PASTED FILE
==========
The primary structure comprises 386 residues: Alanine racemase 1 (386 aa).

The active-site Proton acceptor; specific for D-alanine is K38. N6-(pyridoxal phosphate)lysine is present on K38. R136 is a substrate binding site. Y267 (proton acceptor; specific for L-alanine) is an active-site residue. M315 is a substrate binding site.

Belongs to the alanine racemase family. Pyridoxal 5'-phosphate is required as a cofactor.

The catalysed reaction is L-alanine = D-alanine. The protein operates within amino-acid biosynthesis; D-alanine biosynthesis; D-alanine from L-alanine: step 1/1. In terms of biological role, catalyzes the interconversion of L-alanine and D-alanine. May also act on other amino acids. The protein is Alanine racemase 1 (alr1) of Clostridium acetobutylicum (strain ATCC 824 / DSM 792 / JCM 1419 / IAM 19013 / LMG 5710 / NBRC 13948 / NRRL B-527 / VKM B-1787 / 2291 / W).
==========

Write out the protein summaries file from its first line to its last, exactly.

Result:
The primary structure comprises 386 residues: Alanine racemase 1 (386 aa).

The active-site Proton acceptor; specific for D-alanine is K38. N6-(pyridoxal phosphate)lysine is present on K38. R136 is a substrate binding site. Y267 (proton acceptor; specific for L-alanine) is an active-site residue. M315 is a substrate binding site.

Belongs to the alanine racemase family. Pyridoxal 5'-phosphate is required as a cofactor.

The catalysed reaction is L-alanine = D-alanine. The protein operates within amino-acid biosynthesis; D-alanine biosynthesis; D-alanine from L-alanine: step 1/1. In terms of biological role, catalyzes the interconversion of L-alanine and D-alanine. May also act on other amino acids. The protein is Alanine racemase 1 (alr1) of Clostridium acetobutylicum (strain ATCC 824 / DSM 792 / JCM 1419 / IAM 19013 / LMG 5710 / NBRC 13948 / NRRL B-527 / VKM B-1787 / 2291 / W).